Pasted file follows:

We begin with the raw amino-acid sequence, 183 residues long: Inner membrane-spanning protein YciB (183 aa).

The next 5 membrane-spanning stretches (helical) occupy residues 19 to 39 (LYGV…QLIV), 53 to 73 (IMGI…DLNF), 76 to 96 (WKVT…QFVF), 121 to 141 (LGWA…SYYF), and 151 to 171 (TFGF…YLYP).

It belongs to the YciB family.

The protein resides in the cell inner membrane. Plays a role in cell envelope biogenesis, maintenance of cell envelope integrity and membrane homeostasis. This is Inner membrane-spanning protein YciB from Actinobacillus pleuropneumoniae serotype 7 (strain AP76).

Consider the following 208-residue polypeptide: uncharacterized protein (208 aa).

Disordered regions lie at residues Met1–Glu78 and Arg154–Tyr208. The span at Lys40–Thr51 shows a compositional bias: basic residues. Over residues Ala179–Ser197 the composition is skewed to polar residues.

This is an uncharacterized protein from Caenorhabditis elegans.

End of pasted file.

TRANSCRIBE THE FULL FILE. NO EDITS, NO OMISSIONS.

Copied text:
We begin with the raw amino-acid sequence, 183 residues long: Inner membrane-spanning protein YciB (183 aa).

The next 5 membrane-spanning stretches (helical) occupy residues 19 to 39 (LYGV…QLIV), 53 to 73 (IMGI…DLNF), 76 to 96 (WKVT…QFVF), 121 to 141 (LGWA…SYYF), and 151 to 171 (TFGF…YLYP).

It belongs to the YciB family.

The protein resides in the cell inner membrane. Plays a role in cell envelope biogenesis, maintenance of cell envelope integrity and membrane homeostasis. This is Inner membrane-spanning protein YciB from Actinobacillus pleuropneumoniae serotype 7 (strain AP76).

Consider the following 208-residue polypeptide: uncharacterized protein (208 aa).

Disordered regions lie at residues Met1–Glu78 and Arg154–Tyr208. The span at Lys40–Thr51 shows a compositional bias: basic residues. Over residues Ala179–Ser197 the composition is skewed to polar residues.

This is an uncharacterized protein from Caenorhabditis elegans.